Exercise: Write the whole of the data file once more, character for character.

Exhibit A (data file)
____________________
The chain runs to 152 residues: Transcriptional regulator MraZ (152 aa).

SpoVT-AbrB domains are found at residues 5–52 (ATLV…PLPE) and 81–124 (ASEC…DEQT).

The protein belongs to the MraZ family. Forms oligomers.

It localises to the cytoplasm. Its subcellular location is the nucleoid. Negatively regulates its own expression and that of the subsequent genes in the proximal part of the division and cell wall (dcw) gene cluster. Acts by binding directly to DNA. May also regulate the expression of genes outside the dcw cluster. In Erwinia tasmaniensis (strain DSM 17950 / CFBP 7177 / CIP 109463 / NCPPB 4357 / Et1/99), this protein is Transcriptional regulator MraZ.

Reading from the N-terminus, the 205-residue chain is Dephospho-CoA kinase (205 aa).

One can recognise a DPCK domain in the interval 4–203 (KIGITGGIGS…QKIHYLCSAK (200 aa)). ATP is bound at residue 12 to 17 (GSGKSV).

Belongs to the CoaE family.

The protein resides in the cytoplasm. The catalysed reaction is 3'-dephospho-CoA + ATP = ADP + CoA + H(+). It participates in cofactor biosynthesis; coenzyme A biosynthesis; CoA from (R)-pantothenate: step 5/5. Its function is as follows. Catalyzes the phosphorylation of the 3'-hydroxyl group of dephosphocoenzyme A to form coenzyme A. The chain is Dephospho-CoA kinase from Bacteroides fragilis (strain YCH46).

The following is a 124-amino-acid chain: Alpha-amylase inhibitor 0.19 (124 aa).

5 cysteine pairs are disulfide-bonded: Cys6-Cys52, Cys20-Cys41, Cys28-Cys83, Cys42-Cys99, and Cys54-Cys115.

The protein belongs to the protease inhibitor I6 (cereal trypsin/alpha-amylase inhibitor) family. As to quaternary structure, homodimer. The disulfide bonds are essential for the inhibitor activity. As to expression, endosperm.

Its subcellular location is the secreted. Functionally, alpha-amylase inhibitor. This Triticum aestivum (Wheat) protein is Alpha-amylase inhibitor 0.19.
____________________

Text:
The chain runs to 152 residues: Transcriptional regulator MraZ (152 aa).

SpoVT-AbrB domains are found at residues 5–52 (ATLV…PLPE) and 81–124 (ASEC…DEQT).

The protein belongs to the MraZ family. Forms oligomers.

It localises to the cytoplasm. Its subcellular location is the nucleoid. Negatively regulates its own expression and that of the subsequent genes in the proximal part of the division and cell wall (dcw) gene cluster. Acts by binding directly to DNA. May also regulate the expression of genes outside the dcw cluster. In Erwinia tasmaniensis (strain DSM 17950 / CFBP 7177 / CIP 109463 / NCPPB 4357 / Et1/99), this protein is Transcriptional regulator MraZ.

Reading from the N-terminus, the 205-residue chain is Dephospho-CoA kinase (205 aa).

One can recognise a DPCK domain in the interval 4–203 (KIGITGGIGS…QKIHYLCSAK (200 aa)). ATP is bound at residue 12 to 17 (GSGKSV).

Belongs to the CoaE family.

The protein resides in the cytoplasm. The catalysed reaction is 3'-dephospho-CoA + ATP = ADP + CoA + H(+). It participates in cofactor biosynthesis; coenzyme A biosynthesis; CoA from (R)-pantothenate: step 5/5. Its function is as follows. Catalyzes the phosphorylation of the 3'-hydroxyl group of dephosphocoenzyme A to form coenzyme A. The chain is Dephospho-CoA kinase from Bacteroides fragilis (strain YCH46).

The following is a 124-amino-acid chain: Alpha-amylase inhibitor 0.19 (124 aa).

5 cysteine pairs are disulfide-bonded: Cys6-Cys52, Cys20-Cys41, Cys28-Cys83, Cys42-Cys99, and Cys54-Cys115.

The protein belongs to the protease inhibitor I6 (cereal trypsin/alpha-amylase inhibitor) family. As to quaternary structure, homodimer. The disulfide bonds are essential for the inhibitor activity. As to expression, endosperm.

Its subcellular location is the secreted. Functionally, alpha-amylase inhibitor. This Triticum aestivum (Wheat) protein is Alpha-amylase inhibitor 0.19.